I know you’re waiting with baited breath to hear about the progress we’ve made on our house since the grand frame-raising in September, but that’s not in the cards for this post. Movement on that front has stalled just a bit, so you’ll have to wait just a bit for an update. Hint: the reason includes influenza, pinkeye, and the wettest, coldest fall in a decade.
Between days of work on the house, I’ve been putting in my time in the studio. Since the last post from the Firehouse Studio, the place has become a fully functional work space, although not yet open to the public except by appointment.
Today I’m finishing some mugs I started yesterday on the old Lockerbie kick wheel.
It’s such a thrill to work on the kick wheel, and you should not be surprised by this, because as a non-electric tool, it gladdens my little Luddite heart. All the power for turning the wheel comes from my right leg which kicks the heavy flywheel, producing a slower, more irregular motion (and, eventually, an enormous right thigh). When I use a kick wheel instead of an electric wheel, the pots I make reflect the irregular motion of my foot; they are looser and less perfectly round, full of the gesture of throwing.
They remind me of the reason I make pots in the first place, which is to create something made by the hand, for the hand–a revolutionary action in today’s society of data and dollars. These pots, full of my fingerprints, the gesture of my hand and foot, and alive with the flame of stoked wood, feel real in a way that machine-made objects never can.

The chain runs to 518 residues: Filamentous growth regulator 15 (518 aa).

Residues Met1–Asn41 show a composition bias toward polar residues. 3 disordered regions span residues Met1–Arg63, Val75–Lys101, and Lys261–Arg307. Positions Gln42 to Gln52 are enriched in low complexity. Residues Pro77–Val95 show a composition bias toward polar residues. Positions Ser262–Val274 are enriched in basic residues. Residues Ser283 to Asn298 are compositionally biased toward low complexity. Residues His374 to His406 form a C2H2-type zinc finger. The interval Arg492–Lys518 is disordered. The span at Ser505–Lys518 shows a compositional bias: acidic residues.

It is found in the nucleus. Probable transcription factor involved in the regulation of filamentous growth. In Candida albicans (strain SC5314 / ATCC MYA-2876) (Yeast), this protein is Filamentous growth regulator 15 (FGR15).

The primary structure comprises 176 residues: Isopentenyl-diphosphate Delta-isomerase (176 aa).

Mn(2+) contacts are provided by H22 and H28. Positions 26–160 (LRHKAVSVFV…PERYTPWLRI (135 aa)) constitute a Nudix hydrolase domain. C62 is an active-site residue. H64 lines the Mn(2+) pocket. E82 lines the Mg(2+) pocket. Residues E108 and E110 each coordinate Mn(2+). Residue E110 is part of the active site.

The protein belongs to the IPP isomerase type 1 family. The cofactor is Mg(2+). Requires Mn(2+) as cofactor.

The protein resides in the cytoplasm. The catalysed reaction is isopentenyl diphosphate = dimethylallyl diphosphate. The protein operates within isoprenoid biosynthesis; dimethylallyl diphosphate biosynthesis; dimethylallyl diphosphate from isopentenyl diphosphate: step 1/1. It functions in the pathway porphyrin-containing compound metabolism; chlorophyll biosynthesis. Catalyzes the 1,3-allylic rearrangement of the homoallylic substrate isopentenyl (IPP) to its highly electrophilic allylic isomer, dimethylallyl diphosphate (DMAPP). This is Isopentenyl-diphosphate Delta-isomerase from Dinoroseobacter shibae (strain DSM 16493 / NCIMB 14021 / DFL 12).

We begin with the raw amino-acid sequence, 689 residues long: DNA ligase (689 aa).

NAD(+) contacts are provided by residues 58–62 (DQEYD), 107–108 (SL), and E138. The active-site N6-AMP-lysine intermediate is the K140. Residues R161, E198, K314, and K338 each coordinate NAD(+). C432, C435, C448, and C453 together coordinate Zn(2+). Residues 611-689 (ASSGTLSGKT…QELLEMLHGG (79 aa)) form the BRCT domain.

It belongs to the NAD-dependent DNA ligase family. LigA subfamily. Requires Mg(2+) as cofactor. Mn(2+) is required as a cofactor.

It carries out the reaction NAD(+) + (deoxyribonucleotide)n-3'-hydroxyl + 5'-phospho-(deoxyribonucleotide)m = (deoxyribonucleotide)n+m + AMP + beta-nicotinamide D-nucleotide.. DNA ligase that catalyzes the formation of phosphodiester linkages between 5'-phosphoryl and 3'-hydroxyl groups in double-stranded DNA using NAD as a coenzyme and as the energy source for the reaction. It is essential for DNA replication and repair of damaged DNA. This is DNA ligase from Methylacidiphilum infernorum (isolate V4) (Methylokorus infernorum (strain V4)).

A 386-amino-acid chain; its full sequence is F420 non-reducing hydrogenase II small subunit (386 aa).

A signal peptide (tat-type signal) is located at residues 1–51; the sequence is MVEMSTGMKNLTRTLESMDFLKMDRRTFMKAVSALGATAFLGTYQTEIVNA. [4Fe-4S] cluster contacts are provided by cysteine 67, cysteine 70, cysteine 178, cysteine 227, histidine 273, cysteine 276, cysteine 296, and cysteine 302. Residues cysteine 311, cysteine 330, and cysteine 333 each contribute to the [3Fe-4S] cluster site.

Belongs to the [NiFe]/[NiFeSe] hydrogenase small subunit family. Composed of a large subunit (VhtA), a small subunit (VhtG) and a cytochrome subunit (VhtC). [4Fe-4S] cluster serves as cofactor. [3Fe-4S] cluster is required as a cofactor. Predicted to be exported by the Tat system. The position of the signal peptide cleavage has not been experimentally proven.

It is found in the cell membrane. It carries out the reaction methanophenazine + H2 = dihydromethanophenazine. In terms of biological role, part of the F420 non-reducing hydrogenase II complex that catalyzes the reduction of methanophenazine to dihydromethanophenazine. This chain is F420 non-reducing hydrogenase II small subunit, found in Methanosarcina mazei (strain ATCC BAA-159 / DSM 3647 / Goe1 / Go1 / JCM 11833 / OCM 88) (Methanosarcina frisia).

But back out of the clouds. Today I’m making handles, made from coils of clay attached to the thrown mugs and pulled into shape by wet hands.
Making a handle is good practice for the rest of life. It involves finding a balancing point between two extremes: elegance vs. comfort, sloppy vs. clean, form vs. function, sturdy vs. delicate.
A challenge with handles is to make them to match the character and personality of the rest of the pot. I also like handles that look like they grew organically out of the pot, instead of manufactured separate from the pot and glued on.
And a final rule for handles: Do not putz! It’s possible to waste a lot of time smoothing, adjusting, pushing, pulling, and the handle almost never looks better for it. If you fail the first time, better to cut the handle off and start over. This rule also works with child-rearing.
I’m never quite happy with the handles I eventually make, which is good, because it gives me something to shoot for next time. Although these ones, I think, are pretty good.
So the mugs are made, now for the pour-over filter cups. These are a (non-electric!) way to make an individual cup of coffee. You put a paper filter with coffee grounds in the cup, pour boiling water in, and the coffee drips slowly through a hole in the bottom of the cup, into your waiting mug below. Hooray! Coffee!
I threw these on the Lockerbie yesterday:
Now that they’re leather-hard today, I flip them over, throw little coils on their bottoms to be foot rims, and cut the drip hole:
Another set of handles, and voila! Pour-over coffee mugs!